Published: 11:32, June 11, 2024
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Battery makers decry US protectionism, false accusations
By Cheng Yu
A logo of CATL is seen in Guangzhou, Guangdong province on Nov 24, 2023. (PHOTO / VCG)

Any attempt at protectionism or false accusations will not hinder Chinese electric vehicle battery makers from going global, as major battery firms Contemporary Amperex Technology Co Ltd and Gotion High-Tech rejected US lawmakers' allegations of so-called forced labor at their units.

A group of US Republican lawmakers have said that the two Chinese firms should be immediately added to the "entity list", accusing their supply chains of using forced labor, according to The Wall Street Journal.

READ MORE: Chinese EV battery giants reject US 'forced labor' allegations

CATL said the accusation is "groundless and completely false "and that information about some suppliers is inaccurate and misleading.

"With some suppliers, business relations ceased long ago. With other suppliers, business relations have been conducted with different subsidiaries and with absolutely no connection to forced labor or anything that violates US applicable laws and regulations," the company said.

CATL said it adheres to the highest business and ethical standards and has effective policies in place to ensure a responsible and sustainable supply chain according to the highest global standards.

According to South Korean market consultancy SNE Research, China dominates the global power battery market with a 63.9 percent share as of the first four months this year. CATL remains the largest, while Gotion is ranked ninth globally.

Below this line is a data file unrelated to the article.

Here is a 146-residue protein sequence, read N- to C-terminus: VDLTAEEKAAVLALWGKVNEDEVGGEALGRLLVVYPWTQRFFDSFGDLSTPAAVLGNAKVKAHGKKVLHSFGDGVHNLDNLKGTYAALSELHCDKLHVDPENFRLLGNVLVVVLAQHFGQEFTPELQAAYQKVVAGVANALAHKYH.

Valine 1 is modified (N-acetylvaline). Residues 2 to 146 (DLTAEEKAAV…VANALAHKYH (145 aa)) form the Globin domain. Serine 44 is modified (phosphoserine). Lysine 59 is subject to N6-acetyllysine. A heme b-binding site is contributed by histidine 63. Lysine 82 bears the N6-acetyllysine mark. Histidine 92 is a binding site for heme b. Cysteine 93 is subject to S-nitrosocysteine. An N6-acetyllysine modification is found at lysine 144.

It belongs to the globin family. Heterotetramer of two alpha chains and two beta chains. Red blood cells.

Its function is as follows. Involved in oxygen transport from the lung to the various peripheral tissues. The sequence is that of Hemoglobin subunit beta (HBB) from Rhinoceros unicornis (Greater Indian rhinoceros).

Gotion High-Tech said any allegations suggesting it engages in forced labor or is related to that practice are "completely unfounded and absolutely false".

"Gotion High-Tech has consistently upheld the values of respecting human rights and protecting employee rights. Our selection of partners is also based on a rigorous audit mechanism and evaluation standards," it said.

The latest accusations from US lawmakers are yet another protectionist attempt after the previous one on China's so-called overcapacity problem, and come after recent tariff hikes by the US government on Chinese batteries and other EV products.

In terms of the latest tariffs on Chinese batteries, Ray Chen, vice-president of Gotion's US business, told China Daily that globalization is an irreversible trend and any protectionism policies or geopolitical effect will only be short term.

"They won't stop us in going global," Chen said, adding that the new tariffs on Chinese batteries will have limited impact on the country's battery sector.

"No matter how much tariffs the US imposes, Chinese battery makers still have an obvious cost advantage there. In other words, the tariffs will not weaken the competitiveness of Chinese batteries in the US market in the short term," he said.

Gotion, which is backed by Volkswagen Group, plans to have 100 GWh of capacity in each of its major overseas markets, namely the Americas, Europe and Africa, and the Asia-Pacific region, by 2030.

Zhang Hong, a member of the expert committee of the China Automobile Dealers Association, said the US tariffs will have limited impact on the upstream and downstream EV industry chain firms, but US counterparts will suffer from rising costs.

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"Many US automakers are now forced to adjust their battery supply chain structures, resulting in rising car manufacturing costs. Even with federal tax credits, according to US media calculations, US car companies will lose $6,000 for every $50,000 EV they sell," Zhang said.

Wei Wei, assistant professor at the Hong Kong University of Science and Technology (Guangzhou), said that China's NEV industry and related supply chains like batteries have made indispensable contributions to the world.

"They have been continuously offering affordable, high-quality capacity, which will make a significant contribution to global green and economic development," Wei said.

chengyu@chinadaily.com.cn